• How They Stole the Public Domain
  • Five questions about the Open Source way with Jim Gilmore

Szulik to step down as Red Hat chairman

Filed under
Linux

bizjournals.com: Matthew Szulik, chairman of Red Hat’s board of directors, is stepping down in August after his term expires, according to a filing with the Securities and Exchange Commission.

Fedora 13

Filed under
Linux
  • Fedora 13 Review
  • Review: Fedora 13 "Goddard"

We’re More Than Mark

Filed under
Ubuntu
  • Canonical, Ubuntu: We’re More Than Mark Shuttleworth
  • Review: Ubuntu 10.04 Server Edition

Eschalon: Book II Released

Filed under
Gaming
  • Eschalon: Book II Released For GNU/Linux
  • Caster – Pay What You Want

LightZone review

Filed under
Software

linuxuser.co.uk: LightZone is a cross-platform photo-editing program that works on Linux, Windows, and Mac OS. Although we wouldn’t put it in the same feature bracket as Adobe Photoshop, it comes packed with some very useful features.

Starcraft 2 and a bit of Wine - Linux Performance

Filed under
Software
Gaming

jeffhoogland.blogspot: I mentioned earlier this month that I was enjoying the Starcraft 2 beta on Ubuntu 10.04 thanks to Wine software. In my previous posting I had simply stated that SC2 was "playable" under Wine. Now for a bit of an ironic story regarding SC2.

The Challenge of Understanding Icons

Filed under
Software
Ubuntu

design.canonical.com: Icons are very peculiar images. They are both pictorial and functional. An icon is literally a picture, e.g., of a magnifying glass, and at the same time it represents a function, i.e., the query in a search. So, one and the same image is meant both to attract attention to itself and to facilitate action.

GNOME Shell 2.31.2 Released [Screenshots]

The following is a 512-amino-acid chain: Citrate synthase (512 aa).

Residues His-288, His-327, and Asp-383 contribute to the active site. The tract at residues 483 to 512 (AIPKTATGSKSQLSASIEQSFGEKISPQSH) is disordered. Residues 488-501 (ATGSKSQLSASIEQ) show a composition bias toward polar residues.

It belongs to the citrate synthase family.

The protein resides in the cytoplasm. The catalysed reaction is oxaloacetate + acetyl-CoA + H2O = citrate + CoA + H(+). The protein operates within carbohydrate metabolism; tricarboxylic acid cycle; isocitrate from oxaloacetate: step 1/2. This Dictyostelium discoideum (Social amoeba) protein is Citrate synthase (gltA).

Filed under
Linux

GNOME Shell 2.31.2 was released yesterday, bringing some exiting new features such as support for inline chatting in the IM notifications which now use Telepathy, an initial application menu in the top panel (for the moment it only holds a "Quit" option), restyle user status menu to match application menu and many others.

[rest here]

Karmic To Lucid

Filed under
Ubuntu
  • Karmic To Lucid – A Few Bumps
  • Review: Ubuntu Unleased 2010 Edition: Covering 9.10 and 10.4
  • New Ubuntu Website Live

Why Do We Trust Google

Filed under
Google
  • So, Why Do We Trust Google with Our Data?
  • The smart paranoid's guide to using Google

7 (More) Best Free/Open-source Backup Software for Linux

Filed under
Software

junauza.com: Backup software is essential for recovering important files when disaster happens. Since there are still several excellent free and open source backup software that I failed to mention the last time, I decided to once again gather another list.

New Ubuntu Control Center

Filed under
Software
Ubuntu

  • Ubuntu Control Centre project aims to make System config simple
  • Ubuntu Control Center
  • Contributing Back to Gnome?

Scientist infects himself with computer virus

Filed under
Sci/Tech

computerworlduk.com: A British scientist claims to have become the first human to be infected by a computer virus, in an experiment he says has important implications for the future of implantable technology.

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Linux Foundation News

  • Juniper Networks Reinforces Longstanding Commitment to Open Source by Moving OpenContrail's Codebase to the Linux Foundation